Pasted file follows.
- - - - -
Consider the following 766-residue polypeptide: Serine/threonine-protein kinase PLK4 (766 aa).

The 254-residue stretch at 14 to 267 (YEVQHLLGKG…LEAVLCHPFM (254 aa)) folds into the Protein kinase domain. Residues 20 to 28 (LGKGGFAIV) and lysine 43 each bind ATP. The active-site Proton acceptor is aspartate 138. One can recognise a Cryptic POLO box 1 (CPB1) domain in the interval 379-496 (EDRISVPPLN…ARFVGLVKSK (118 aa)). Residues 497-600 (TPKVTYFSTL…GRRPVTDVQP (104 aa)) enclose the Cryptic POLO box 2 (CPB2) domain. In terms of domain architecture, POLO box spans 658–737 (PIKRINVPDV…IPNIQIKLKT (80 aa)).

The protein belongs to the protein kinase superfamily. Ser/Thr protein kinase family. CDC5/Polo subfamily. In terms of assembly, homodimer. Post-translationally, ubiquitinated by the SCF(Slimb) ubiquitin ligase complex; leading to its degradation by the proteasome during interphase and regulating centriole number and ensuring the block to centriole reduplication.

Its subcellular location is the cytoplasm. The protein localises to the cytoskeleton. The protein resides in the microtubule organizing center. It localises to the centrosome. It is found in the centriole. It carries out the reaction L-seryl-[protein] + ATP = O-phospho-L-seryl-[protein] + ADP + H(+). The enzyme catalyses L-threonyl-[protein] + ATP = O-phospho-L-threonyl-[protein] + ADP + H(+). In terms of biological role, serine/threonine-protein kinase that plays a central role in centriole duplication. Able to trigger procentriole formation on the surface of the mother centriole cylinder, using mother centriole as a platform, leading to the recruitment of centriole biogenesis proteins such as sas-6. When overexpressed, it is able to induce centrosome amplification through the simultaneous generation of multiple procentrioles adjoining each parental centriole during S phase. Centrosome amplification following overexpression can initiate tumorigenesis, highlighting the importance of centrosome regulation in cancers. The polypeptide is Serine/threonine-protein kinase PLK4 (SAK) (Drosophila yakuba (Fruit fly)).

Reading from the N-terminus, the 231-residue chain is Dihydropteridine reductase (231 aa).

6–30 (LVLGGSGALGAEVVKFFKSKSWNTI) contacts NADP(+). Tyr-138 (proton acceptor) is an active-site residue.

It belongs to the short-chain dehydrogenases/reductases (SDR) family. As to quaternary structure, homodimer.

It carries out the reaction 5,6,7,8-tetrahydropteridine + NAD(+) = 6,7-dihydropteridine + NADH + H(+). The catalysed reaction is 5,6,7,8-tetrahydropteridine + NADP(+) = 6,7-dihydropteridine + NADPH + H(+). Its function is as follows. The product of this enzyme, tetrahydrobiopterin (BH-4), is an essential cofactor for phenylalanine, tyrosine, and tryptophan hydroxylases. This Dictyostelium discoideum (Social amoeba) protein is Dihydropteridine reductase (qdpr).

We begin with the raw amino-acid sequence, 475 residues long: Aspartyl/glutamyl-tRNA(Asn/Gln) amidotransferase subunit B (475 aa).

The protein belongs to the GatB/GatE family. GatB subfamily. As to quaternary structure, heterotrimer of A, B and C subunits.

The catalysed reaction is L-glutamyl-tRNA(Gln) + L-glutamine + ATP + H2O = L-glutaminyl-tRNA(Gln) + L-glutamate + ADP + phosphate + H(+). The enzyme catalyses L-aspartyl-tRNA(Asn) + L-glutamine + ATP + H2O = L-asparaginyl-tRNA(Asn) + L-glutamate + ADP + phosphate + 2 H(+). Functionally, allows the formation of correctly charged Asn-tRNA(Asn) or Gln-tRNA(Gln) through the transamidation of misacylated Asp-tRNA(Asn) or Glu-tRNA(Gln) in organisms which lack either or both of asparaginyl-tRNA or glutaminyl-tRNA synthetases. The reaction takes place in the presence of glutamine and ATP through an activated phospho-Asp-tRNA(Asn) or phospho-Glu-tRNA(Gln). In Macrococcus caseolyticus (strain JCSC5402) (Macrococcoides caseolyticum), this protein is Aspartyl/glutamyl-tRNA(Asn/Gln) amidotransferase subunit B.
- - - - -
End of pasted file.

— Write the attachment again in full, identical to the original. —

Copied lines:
Consider the following 766-residue polypeptide: Serine/threonine-protein kinase PLK4 (766 aa).

The 254-residue stretch at 14 to 267 (YEVQHLLGKG…LEAVLCHPFM (254 aa)) folds into the Protein kinase domain. Residues 20 to 28 (LGKGGFAIV) and lysine 43 each bind ATP. The active-site Proton acceptor is aspartate 138. One can recognise a Cryptic POLO box 1 (CPB1) domain in the interval 379-496 (EDRISVPPLN…ARFVGLVKSK (118 aa)). Residues 497-600 (TPKVTYFSTL…GRRPVTDVQP (104 aa)) enclose the Cryptic POLO box 2 (CPB2) domain. In terms of domain architecture, POLO box spans 658–737 (PIKRINVPDV…IPNIQIKLKT (80 aa)).

The protein belongs to the protein kinase superfamily. Ser/Thr protein kinase family. CDC5/Polo subfamily. In terms of assembly, homodimer. Post-translationally, ubiquitinated by the SCF(Slimb) ubiquitin ligase complex; leading to its degradation by the proteasome during interphase and regulating centriole number and ensuring the block to centriole reduplication.

Its subcellular location is the cytoplasm. The protein localises to the cytoskeleton. The protein resides in the microtubule organizing center. It localises to the centrosome. It is found in the centriole. It carries out the reaction L-seryl-[protein] + ATP = O-phospho-L-seryl-[protein] + ADP + H(+). The enzyme catalyses L-threonyl-[protein] + ATP = O-phospho-L-threonyl-[protein] + ADP + H(+). In terms of biological role, serine/threonine-protein kinase that plays a central role in centriole duplication. Able to trigger procentriole formation on the surface of the mother centriole cylinder, using mother centriole as a platform, leading to the recruitment of centriole biogenesis proteins such as sas-6. When overexpressed, it is able to induce centrosome amplification through the simultaneous generation of multiple procentrioles adjoining each parental centriole during S phase. Centrosome amplification following overexpression can initiate tumorigenesis, highlighting the importance of centrosome regulation in cancers. The polypeptide is Serine/threonine-protein kinase PLK4 (SAK) (Drosophila yakuba (Fruit fly)).

Reading from the N-terminus, the 231-residue chain is Dihydropteridine reductase (231 aa).

6–30 (LVLGGSGALGAEVVKFFKSKSWNTI) contacts NADP(+). Tyr-138 (proton acceptor) is an active-site residue.

It belongs to the short-chain dehydrogenases/reductases (SDR) family. As to quaternary structure, homodimer.

It carries out the reaction 5,6,7,8-tetrahydropteridine + NAD(+) = 6,7-dihydropteridine + NADH + H(+). The catalysed reaction is 5,6,7,8-tetrahydropteridine + NADP(+) = 6,7-dihydropteridine + NADPH + H(+). Its function is as follows. The product of this enzyme, tetrahydrobiopterin (BH-4), is an essential cofactor for phenylalanine, tyrosine, and tryptophan hydroxylases. This Dictyostelium discoideum (Social amoeba) protein is Dihydropteridine reductase (qdpr).

We begin with the raw amino-acid sequence, 475 residues long: Aspartyl/glutamyl-tRNA(Asn/Gln) amidotransferase subunit B (475 aa).

The protein belongs to the GatB/GatE family. GatB subfamily. As to quaternary structure, heterotrimer of A, B and C subunits.

The catalysed reaction is L-glutamyl-tRNA(Gln) + L-glutamine + ATP + H2O = L-glutaminyl-tRNA(Gln) + L-glutamate + ADP + phosphate + H(+). The enzyme catalyses L-aspartyl-tRNA(Asn) + L-glutamine + ATP + H2O = L-asparaginyl-tRNA(Asn) + L-glutamate + ADP + phosphate + 2 H(+). Functionally, allows the formation of correctly charged Asn-tRNA(Asn) or Gln-tRNA(Gln) through the transamidation of misacylated Asp-tRNA(Asn) or Glu-tRNA(Gln) in organisms which lack either or both of asparaginyl-tRNA or glutaminyl-tRNA synthetases. The reaction takes place in the presence of glutamine and ATP through an activated phospho-Asp-tRNA(Asn) or phospho-Glu-tRNA(Gln). In Macrococcus caseolyticus (strain JCSC5402) (Macrococcoides caseolyticum), this protein is Aspartyl/glutamyl-tRNA(Asn/Gln) amidotransferase subunit B.